drama seem to be written for the display of some one character which the author has conceived and makes a favorite of. No undue emphasis is laid upon any. Each fills his part, and each, in his higher or lower grade, his greater or less prominence, is equally necessary to the rest. Above all, his personages are not mere mouthpieces for the author's idiosyncrasies. We take leave of Mr. Browning at the end of Sordello, and, except in some shorter lyrics, see no more of him. His men and women are men and women, and not Mr. Browning masquerading in different-colored dominos. We implied as much when we said that he was an artist. For the artistperiod begins precisely at the point where the pleasure of expressing self ends, and the poet becomes sensible that his highest duty is to give voice to the myriad forms of nature, which, wanting him, were dumb. The term art includes many lower faculties of the poet; but this appears to us its highest and most comprehensive definition. Hence Shakspeare, the truest of artists, is also nothing more than a voice. We seek in vain in his plays for any traces of his personal character or history. A man may be even a great poet without being an artist. Byron was, through all whose works we find no individual, self-subsistent characters. His heroes are always himself in so many different stage-costumes, and his Don Juan is his best poem, and approaches more nearly a work of art, by just so much as he has in that expressed himself most truly and untheatrically.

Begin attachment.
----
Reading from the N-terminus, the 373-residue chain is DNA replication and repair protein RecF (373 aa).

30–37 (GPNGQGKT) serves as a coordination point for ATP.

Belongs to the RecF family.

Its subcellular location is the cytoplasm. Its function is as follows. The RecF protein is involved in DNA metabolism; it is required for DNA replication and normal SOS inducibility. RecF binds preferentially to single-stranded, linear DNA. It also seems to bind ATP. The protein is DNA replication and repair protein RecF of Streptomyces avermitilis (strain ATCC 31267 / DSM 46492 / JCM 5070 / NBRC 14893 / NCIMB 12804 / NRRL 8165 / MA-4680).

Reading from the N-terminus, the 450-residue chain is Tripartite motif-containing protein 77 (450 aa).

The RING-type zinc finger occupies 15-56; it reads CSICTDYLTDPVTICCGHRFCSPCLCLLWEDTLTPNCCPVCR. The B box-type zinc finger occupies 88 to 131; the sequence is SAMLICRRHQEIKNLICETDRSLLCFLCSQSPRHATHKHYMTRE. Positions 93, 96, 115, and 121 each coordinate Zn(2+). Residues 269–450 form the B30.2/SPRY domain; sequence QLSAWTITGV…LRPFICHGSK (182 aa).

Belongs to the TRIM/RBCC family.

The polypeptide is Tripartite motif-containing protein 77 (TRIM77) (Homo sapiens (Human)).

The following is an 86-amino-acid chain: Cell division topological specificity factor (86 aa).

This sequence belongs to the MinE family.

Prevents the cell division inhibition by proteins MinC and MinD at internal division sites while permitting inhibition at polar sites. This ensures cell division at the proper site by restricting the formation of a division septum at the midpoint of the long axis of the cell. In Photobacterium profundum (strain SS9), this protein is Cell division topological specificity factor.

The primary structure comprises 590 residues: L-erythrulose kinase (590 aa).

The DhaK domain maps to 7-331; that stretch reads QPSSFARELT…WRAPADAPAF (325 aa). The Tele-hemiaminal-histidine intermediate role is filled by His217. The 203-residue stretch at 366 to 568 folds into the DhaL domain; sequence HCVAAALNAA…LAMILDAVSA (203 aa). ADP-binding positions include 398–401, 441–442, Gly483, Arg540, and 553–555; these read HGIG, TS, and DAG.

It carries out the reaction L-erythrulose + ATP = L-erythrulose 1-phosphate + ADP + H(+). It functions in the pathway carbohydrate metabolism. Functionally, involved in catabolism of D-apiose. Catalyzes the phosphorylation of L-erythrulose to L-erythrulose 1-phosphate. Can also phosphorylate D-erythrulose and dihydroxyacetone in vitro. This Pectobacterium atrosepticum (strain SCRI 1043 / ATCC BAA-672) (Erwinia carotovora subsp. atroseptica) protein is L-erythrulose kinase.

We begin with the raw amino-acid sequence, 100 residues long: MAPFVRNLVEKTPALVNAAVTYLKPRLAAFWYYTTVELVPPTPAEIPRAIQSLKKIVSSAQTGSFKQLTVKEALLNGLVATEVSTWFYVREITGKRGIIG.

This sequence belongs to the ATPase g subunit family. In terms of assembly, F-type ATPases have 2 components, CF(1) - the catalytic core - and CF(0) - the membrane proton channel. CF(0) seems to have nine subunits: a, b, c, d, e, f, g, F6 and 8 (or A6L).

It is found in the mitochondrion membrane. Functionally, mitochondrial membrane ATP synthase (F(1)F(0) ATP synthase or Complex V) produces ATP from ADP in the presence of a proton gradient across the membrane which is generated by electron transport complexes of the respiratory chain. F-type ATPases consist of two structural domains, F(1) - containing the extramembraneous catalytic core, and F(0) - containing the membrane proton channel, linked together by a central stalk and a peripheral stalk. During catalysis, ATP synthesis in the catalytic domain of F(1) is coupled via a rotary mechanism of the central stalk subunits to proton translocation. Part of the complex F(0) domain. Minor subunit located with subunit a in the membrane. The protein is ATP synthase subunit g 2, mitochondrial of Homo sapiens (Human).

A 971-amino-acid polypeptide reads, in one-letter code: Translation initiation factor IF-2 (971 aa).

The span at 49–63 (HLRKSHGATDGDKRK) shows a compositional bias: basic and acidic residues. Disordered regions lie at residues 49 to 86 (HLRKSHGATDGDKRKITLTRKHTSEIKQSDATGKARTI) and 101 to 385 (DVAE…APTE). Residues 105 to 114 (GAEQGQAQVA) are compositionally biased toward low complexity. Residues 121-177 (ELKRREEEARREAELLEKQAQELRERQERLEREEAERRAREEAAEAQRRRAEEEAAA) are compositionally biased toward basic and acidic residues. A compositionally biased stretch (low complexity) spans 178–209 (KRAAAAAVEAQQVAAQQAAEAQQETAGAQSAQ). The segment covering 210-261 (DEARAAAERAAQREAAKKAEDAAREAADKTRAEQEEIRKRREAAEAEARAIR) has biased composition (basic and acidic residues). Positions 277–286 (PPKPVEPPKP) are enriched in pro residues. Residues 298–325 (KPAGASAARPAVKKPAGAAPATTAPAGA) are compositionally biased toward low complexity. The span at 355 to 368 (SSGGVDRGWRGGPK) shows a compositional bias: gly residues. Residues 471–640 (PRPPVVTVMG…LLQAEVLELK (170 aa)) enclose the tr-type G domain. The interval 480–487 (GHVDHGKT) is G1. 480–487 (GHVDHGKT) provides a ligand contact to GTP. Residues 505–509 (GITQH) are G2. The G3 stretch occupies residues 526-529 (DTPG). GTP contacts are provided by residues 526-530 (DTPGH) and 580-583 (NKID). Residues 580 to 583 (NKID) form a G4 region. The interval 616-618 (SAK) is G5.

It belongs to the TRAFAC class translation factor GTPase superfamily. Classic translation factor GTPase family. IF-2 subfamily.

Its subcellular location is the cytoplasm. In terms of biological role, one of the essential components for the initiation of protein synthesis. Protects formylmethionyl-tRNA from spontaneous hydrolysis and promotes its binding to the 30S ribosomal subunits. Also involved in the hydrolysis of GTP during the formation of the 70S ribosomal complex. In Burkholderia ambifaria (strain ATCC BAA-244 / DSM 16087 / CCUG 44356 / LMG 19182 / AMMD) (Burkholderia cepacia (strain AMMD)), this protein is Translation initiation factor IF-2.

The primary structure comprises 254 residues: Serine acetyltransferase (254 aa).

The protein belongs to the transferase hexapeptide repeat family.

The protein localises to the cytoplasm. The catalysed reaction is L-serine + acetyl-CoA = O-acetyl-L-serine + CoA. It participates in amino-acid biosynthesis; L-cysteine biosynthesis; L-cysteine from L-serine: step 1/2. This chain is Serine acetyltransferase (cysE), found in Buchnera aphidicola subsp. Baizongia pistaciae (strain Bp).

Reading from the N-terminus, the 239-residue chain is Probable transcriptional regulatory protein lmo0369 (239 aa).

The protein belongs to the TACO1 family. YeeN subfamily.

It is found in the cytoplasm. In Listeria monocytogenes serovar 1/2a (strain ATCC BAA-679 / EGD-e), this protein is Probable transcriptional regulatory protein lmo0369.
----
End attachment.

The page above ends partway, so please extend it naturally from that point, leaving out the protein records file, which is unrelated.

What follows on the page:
Regarding Mr. Browning's dramas in this light, and esteeming them as so excellent and peculiar, we shall not do him the injustice of picking out detached beauties, and holding them up as fair specimens of his power. For his wholeness is one great proof of this power. He may